2. ...would minimalism work?

Ilona T

2 min read

Track To Tidy Insights 2/6
In this series of blog posts I take you through the thought process that lead me to the game Track To Tidy. All these principles are common sense and were familiar to me already but I didn't really internalize them until going through this track of thoughts. I hope my insights will help you find a solution to your issues with clutter, whether it's this game of mine or a different one you develop for yourself.

Part 1. When schedules and checklists won't work for you...

So, after spending a couple of years trying different methods for getting organized, I found minimalism. Getting rid of all the extra stuff that wasn't absolutely essential or didn't spark joy were to be tossed away. This sounded wonderful! After having one major purge, I would never have to deal with clutter and chaos again. Just one huge effort and I could spend the rest of my days in a spaceous, serene house sipping green tea and watching my kids play in harmony - no need to organize ever again!

With this end state in mind I tossed and purged and sold and donated and recycled A LOT of our stuff. It was really freeing and I highly recommend it to everyone! In two years I went through our house twice and got rid of A TON of clutter.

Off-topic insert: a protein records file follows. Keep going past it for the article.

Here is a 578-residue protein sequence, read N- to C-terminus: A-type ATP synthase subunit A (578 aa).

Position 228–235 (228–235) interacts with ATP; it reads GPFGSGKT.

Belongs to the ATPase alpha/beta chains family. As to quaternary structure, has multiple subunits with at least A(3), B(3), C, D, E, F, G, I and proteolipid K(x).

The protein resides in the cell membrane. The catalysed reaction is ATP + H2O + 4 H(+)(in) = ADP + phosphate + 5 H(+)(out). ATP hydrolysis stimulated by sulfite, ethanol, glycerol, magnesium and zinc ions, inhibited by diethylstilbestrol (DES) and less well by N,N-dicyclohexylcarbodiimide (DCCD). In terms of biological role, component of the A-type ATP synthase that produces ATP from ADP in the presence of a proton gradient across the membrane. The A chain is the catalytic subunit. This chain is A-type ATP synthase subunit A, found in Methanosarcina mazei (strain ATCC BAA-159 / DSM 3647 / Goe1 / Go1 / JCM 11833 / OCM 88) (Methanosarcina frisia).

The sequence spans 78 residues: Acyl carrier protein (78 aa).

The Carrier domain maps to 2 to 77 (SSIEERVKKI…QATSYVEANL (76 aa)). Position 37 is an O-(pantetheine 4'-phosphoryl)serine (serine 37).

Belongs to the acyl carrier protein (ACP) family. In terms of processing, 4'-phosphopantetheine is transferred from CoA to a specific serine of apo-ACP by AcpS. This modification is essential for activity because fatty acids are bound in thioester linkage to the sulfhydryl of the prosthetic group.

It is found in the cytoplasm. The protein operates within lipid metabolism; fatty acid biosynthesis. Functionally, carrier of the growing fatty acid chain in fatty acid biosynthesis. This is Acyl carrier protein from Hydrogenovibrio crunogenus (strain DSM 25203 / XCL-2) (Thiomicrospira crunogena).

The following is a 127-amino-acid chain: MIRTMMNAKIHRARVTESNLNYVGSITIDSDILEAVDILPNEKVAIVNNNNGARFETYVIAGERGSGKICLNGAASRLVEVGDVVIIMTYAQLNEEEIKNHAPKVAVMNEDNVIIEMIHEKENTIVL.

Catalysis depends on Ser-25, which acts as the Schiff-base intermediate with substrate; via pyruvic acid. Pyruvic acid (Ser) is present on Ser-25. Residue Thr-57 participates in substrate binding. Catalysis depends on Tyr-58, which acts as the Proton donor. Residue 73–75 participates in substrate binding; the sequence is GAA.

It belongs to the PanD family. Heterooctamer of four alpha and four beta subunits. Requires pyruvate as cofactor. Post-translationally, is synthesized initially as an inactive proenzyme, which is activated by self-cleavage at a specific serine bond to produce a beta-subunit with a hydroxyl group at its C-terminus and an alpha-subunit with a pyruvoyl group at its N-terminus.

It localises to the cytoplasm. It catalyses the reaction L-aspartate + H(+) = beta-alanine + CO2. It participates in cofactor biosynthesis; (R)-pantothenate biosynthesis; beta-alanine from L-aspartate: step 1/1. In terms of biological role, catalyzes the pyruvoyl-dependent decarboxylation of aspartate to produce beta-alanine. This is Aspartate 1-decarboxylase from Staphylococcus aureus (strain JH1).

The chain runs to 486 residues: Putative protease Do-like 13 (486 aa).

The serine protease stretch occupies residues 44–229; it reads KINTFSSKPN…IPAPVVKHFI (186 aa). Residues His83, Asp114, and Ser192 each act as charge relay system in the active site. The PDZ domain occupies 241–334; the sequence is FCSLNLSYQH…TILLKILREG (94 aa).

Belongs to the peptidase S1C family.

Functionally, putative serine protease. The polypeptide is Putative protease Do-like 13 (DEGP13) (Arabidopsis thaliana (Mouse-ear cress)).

BUT... sigh

With three kids and four seasons, a couple of crafty hobbies and a hubby who loves collecting cds, books, guitars(!), and game consoles, combined with an old house with limited storage space, you just can't get so minimalistic that you'd never have chaos again... Actually the chaos didn't go anywhere!

Our house was still covered with piles of stuff that was used every day, whereas the attic and other storage spaces were just less stuffed.

Now I had two failed approaches and I had lost any hope of ever having even a remotely organized home. I felt like I was doomed to live in chaos for the rest of my life and there was nothing I could do to about it. I felt like a failure.

I remember hearing a decluttering guru (can't remember which one) say that decluttering (or having/getting a tidy home) is a continuous, on-going process not a one-time project. When I heard it, I had just begun my purge to minimalism and I didn't want to believe it.

After having tossed everything we didn't need and still living in chaos, I had to agree: for me, one-time projects didn't work. But neither did daily or weekly organizing routines and checklists. I knew I needed a process but couldn't figure out what it was!

Taming the mess is not a project but a process!
Taming the mess is not a project but a process!